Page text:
#To install SSL on tomcat

1. $JAVA_HOME/bin/keytool -genkey -alias tomcat -keyalg RSA         [Specify a password value of "changeit"]
it will generate a .keystore file at the home of the server /home//.keystore

2. Open /usr/local/tomcat/server.xml and do the followings:

    Find a connector having port="8443";
Now uncomment the section and make the line as following:

           scheme="https" secure="true" SSLEnabled="true"
           keystoreFile="/home/anish/.keystore" keystorePass="changeit"
           clientAuth="false" sslProtocol="TLS"/>

    Also comment this line: ''

3. Edit /usr/local/tomcat/conf/tomcat-users.xml to add users to manage tomcat server

Finally VVV Important ==> In CAS settings page, Set CAS version to 1.0, If you put 2.0 or higher , it will throw error.

Wednesday, May 18, 2011

Sample Interview Questions for Drupal Themer

General questions

1. What is a theme override?
2. What's the difference between a theme override and a template file?
3. Where is the place for placing a theme override?
4. Where is the place for placing a template file? What are the differences in template files on D5 and D6?
5. What are the template files involved in theming an Ubercart invoice?
6. Have you worked with 960gs before? If not, have you worked with any kind of grid layout framework? Even if you have no experience with this, you should take a quick look at both the drupal theme and the 960gs framework and comment how you see working with 960gs can help you when developing a drupal theme.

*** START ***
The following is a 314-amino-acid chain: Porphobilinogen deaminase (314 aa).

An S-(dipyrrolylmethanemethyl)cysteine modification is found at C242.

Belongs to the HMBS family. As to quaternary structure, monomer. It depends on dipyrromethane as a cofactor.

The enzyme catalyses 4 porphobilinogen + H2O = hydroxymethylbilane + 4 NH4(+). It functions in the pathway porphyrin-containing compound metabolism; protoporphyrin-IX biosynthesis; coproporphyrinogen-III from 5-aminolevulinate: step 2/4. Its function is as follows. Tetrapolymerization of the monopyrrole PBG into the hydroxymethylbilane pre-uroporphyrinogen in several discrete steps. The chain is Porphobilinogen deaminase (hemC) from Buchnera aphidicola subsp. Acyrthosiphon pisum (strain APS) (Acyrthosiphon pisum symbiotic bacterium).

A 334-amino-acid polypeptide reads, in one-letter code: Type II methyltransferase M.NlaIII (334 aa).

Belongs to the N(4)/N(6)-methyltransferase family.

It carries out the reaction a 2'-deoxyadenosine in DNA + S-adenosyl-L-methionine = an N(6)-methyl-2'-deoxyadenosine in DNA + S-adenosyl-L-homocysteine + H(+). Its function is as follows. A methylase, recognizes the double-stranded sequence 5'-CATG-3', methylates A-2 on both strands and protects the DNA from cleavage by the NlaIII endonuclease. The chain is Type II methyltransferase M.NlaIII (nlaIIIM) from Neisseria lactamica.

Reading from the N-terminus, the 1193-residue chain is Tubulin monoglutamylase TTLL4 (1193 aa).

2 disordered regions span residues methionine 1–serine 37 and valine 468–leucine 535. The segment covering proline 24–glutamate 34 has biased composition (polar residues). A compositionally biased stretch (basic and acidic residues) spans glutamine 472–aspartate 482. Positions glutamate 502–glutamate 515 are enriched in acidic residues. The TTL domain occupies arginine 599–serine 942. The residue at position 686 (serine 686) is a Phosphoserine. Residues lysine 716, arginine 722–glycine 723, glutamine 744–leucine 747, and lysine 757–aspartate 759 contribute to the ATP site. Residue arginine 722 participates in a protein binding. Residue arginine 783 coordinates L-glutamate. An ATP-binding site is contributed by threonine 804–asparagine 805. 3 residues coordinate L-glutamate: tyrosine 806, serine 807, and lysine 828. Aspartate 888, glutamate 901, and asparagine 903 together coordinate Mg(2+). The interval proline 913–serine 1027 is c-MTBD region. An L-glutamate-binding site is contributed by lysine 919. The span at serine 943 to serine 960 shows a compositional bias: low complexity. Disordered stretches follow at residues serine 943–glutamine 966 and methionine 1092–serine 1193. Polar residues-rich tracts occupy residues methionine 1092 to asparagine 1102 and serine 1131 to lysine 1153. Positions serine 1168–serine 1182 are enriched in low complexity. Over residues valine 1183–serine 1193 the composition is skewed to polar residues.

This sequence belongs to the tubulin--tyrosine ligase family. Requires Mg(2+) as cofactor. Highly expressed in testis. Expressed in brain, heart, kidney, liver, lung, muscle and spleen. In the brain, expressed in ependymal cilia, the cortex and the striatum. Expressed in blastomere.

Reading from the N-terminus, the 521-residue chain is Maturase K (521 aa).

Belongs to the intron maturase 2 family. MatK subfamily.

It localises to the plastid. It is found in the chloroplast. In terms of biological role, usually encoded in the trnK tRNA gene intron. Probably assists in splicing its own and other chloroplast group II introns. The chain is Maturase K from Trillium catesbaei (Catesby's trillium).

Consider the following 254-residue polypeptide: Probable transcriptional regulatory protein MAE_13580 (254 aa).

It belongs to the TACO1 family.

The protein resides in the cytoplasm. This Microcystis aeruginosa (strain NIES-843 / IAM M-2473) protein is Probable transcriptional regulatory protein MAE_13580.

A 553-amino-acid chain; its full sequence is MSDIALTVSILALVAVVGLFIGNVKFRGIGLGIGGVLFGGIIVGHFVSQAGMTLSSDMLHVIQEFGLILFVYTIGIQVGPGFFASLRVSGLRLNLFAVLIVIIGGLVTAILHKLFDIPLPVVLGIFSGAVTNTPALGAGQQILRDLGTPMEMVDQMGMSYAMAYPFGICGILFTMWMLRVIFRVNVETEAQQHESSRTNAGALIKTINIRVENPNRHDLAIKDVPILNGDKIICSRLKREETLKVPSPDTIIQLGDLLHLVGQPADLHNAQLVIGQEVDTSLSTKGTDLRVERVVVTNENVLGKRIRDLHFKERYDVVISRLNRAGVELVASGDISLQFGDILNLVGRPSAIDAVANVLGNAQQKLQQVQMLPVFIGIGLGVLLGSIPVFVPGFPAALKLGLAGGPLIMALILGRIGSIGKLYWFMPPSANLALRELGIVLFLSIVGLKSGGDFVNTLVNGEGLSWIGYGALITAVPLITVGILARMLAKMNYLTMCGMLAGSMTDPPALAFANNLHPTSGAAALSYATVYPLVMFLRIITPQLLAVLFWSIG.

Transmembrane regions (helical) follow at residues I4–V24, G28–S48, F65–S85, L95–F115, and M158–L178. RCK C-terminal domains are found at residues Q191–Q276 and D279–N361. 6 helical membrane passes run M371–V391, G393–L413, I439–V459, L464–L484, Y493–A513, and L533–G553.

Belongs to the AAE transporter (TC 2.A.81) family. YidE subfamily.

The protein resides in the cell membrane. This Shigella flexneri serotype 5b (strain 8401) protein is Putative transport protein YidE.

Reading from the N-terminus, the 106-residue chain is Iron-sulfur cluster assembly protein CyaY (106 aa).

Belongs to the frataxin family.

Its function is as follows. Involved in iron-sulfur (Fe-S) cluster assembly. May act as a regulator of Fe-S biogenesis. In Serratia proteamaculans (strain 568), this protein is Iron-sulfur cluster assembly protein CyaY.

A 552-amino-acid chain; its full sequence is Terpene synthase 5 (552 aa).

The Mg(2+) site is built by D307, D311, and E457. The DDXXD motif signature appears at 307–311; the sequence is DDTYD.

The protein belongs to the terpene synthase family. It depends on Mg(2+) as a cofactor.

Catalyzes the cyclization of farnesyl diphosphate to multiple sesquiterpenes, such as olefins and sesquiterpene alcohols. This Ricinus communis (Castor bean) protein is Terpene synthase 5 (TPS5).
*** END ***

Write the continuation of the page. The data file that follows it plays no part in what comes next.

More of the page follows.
Questions on theme development
A simple e-commerce site is needed - all the functionality has been coded. Regular static pages (about us, contact us, terms and conditions etc) plus a product with several fields (title, size, color, body, main image, additional images, price, SKU, etc.)

We assume you have knowledge of CCK & Views as those modules would be used both for creating the content types and working on different displays that will probably need to be themed. We are going to use imagefield module for the images and imagecache module for thumbs and other images sizes.

In your answers, we are looking for certain basics on drupal theme development, you don't need to provide any code, just brief answers that indicate how you would handle each point. Please explain the specifics involved in a proper drupal theme, such as template files that you might use, what alternatives around drupal (modules, etc.) you can suggest or what function (don't need the exact name) you think you would override.

1. How would you work with the main images and the additional images on the theme? What would you do and what templates file are you planning on changing?